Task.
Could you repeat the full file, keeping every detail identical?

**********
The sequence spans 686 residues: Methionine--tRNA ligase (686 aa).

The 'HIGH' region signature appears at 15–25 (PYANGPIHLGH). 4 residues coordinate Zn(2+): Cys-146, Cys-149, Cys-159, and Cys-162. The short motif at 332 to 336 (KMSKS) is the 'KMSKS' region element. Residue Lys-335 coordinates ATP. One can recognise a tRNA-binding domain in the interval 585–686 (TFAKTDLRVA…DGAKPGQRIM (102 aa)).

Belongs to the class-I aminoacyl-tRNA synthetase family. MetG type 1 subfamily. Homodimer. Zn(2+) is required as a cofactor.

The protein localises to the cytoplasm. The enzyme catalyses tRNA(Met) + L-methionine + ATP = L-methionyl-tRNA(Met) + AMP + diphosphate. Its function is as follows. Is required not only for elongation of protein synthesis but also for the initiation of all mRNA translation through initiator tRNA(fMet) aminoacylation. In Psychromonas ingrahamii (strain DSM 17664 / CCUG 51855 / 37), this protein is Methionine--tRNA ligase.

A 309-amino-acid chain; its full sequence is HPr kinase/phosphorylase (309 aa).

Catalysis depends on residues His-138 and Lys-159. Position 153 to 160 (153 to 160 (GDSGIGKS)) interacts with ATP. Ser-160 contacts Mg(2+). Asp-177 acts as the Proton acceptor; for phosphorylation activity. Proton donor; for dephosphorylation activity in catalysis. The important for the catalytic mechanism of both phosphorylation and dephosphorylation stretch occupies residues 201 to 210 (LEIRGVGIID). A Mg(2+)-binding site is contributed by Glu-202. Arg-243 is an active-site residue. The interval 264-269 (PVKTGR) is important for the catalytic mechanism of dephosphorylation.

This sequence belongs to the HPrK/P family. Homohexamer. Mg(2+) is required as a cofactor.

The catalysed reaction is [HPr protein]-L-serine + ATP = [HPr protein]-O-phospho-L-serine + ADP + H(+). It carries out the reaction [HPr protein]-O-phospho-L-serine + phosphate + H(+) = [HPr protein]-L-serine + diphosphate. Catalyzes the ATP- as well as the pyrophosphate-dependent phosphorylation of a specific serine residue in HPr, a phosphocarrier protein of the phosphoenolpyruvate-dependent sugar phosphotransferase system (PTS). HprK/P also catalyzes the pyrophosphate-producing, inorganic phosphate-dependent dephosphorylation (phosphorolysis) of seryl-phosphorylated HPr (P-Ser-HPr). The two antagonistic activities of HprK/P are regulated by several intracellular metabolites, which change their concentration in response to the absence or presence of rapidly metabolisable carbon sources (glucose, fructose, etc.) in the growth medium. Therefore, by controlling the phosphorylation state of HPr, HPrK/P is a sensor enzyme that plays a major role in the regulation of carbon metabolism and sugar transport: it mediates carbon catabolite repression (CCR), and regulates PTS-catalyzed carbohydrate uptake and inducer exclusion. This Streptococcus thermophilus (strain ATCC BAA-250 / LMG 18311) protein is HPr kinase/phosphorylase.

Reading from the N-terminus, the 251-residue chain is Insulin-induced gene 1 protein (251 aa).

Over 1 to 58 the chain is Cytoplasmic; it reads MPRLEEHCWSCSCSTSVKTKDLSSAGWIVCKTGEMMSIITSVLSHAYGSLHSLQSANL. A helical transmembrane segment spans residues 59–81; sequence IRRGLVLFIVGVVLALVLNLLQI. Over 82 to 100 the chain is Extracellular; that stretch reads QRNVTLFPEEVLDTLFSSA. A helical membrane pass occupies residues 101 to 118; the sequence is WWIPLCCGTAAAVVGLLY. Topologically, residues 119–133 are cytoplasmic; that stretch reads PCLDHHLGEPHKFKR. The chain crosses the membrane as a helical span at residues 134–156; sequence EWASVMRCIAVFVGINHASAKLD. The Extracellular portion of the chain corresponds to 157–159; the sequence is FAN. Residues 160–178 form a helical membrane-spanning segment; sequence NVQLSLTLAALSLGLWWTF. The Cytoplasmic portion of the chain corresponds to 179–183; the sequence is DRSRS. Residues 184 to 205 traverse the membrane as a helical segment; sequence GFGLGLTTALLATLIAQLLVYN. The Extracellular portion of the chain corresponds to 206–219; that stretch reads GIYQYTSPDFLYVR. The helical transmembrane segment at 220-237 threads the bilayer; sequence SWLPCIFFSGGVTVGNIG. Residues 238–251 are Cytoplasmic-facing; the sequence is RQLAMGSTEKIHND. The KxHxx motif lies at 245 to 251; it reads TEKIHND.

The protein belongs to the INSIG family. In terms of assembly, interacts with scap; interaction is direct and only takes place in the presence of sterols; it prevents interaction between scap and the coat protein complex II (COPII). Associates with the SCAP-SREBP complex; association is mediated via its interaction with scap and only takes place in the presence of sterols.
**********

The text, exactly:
The sequence spans 686 residues: Methionine--tRNA ligase (686 aa).

The 'HIGH' region signature appears at 15–25 (PYANGPIHLGH). 4 residues coordinate Zn(2+): Cys-146, Cys-149, Cys-159, and Cys-162. The short motif at 332 to 336 (KMSKS) is the 'KMSKS' region element. Residue Lys-335 coordinates ATP. One can recognise a tRNA-binding domain in the interval 585–686 (TFAKTDLRVA…DGAKPGQRIM (102 aa)).

Belongs to the class-I aminoacyl-tRNA synthetase family. MetG type 1 subfamily. Homodimer. Zn(2+) is required as a cofactor.

The protein localises to the cytoplasm. The enzyme catalyses tRNA(Met) + L-methionine + ATP = L-methionyl-tRNA(Met) + AMP + diphosphate. Its function is as follows. Is required not only for elongation of protein synthesis but also for the initiation of all mRNA translation through initiator tRNA(fMet) aminoacylation. In Psychromonas ingrahamii (strain DSM 17664 / CCUG 51855 / 37), this protein is Methionine--tRNA ligase.

A 309-amino-acid chain; its full sequence is HPr kinase/phosphorylase (309 aa).

Catalysis depends on residues His-138 and Lys-159. Position 153 to 160 (153 to 160 (GDSGIGKS)) interacts with ATP. Ser-160 contacts Mg(2+). Asp-177 acts as the Proton acceptor; for phosphorylation activity. Proton donor; for dephosphorylation activity in catalysis. The important for the catalytic mechanism of both phosphorylation and dephosphorylation stretch occupies residues 201 to 210 (LEIRGVGIID). A Mg(2+)-binding site is contributed by Glu-202. Arg-243 is an active-site residue. The interval 264-269 (PVKTGR) is important for the catalytic mechanism of dephosphorylation.

This sequence belongs to the HPrK/P family. Homohexamer. Mg(2+) is required as a cofactor.

The catalysed reaction is [HPr protein]-L-serine + ATP = [HPr protein]-O-phospho-L-serine + ADP + H(+). It carries out the reaction [HPr protein]-O-phospho-L-serine + phosphate + H(+) = [HPr protein]-L-serine + diphosphate. Catalyzes the ATP- as well as the pyrophosphate-dependent phosphorylation of a specific serine residue in HPr, a phosphocarrier protein of the phosphoenolpyruvate-dependent sugar phosphotransferase system (PTS). HprK/P also catalyzes the pyrophosphate-producing, inorganic phosphate-dependent dephosphorylation (phosphorolysis) of seryl-phosphorylated HPr (P-Ser-HPr). The two antagonistic activities of HprK/P are regulated by several intracellular metabolites, which change their concentration in response to the absence or presence of rapidly metabolisable carbon sources (glucose, fructose, etc.) in the growth medium. Therefore, by controlling the phosphorylation state of HPr, HPrK/P is a sensor enzyme that plays a major role in the regulation of carbon metabolism and sugar transport: it mediates carbon catabolite repression (CCR), and regulates PTS-catalyzed carbohydrate uptake and inducer exclusion. This Streptococcus thermophilus (strain ATCC BAA-250 / LMG 18311) protein is HPr kinase/phosphorylase.

Reading from the N-terminus, the 251-residue chain is Insulin-induced gene 1 protein (251 aa).

Over 1 to 58 the chain is Cytoplasmic; it reads MPRLEEHCWSCSCSTSVKTKDLSSAGWIVCKTGEMMSIITSVLSHAYGSLHSLQSANL. A helical transmembrane segment spans residues 59–81; sequence IRRGLVLFIVGVVLALVLNLLQI. Over 82 to 100 the chain is Extracellular; that stretch reads QRNVTLFPEEVLDTLFSSA. A helical membrane pass occupies residues 101 to 118; the sequence is WWIPLCCGTAAAVVGLLY. Topologically, residues 119–133 are cytoplasmic; that stretch reads PCLDHHLGEPHKFKR. The chain crosses the membrane as a helical span at residues 134–156; sequence EWASVMRCIAVFVGINHASAKLD. The Extracellular portion of the chain corresponds to 157–159; the sequence is FAN. Residues 160–178 form a helical membrane-spanning segment; sequence NVQLSLTLAALSLGLWWTF. The Cytoplasmic portion of the chain corresponds to 179–183; the sequence is DRSRS. Residues 184 to 205 traverse the membrane as a helical segment; sequence GFGLGLTTALLATLIAQLLVYN. The Extracellular portion of the chain corresponds to 206–219; that stretch reads GIYQYTSPDFLYVR. The helical transmembrane segment at 220-237 threads the bilayer; sequence SWLPCIFFSGGVTVGNIG. Residues 238–251 are Cytoplasmic-facing; the sequence is RQLAMGSTEKIHND. The KxHxx motif lies at 245 to 251; it reads TEKIHND.

The protein belongs to the INSIG family. In terms of assembly, interacts with scap; interaction is direct and only takes place in the presence of sterols; it prevents interaction between scap and the coat protein complex II (COPII). Associates with the SCAP-SREBP complex; association is mediated via its interaction with scap and only takes place in the presence of sterols.